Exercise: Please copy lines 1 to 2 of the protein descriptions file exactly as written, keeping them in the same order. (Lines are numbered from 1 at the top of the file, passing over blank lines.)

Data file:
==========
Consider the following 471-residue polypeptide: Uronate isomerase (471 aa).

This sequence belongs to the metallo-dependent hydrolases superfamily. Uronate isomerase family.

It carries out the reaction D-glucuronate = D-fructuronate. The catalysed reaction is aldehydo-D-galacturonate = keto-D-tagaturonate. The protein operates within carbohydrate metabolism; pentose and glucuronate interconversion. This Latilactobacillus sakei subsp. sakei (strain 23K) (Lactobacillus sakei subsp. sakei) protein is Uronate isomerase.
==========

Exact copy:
Consider the following 471-residue polypeptide: Uronate isomerase (471 aa).

This sequence belongs to the metallo-dependent hydrolases superfamily. Uronate isomerase family.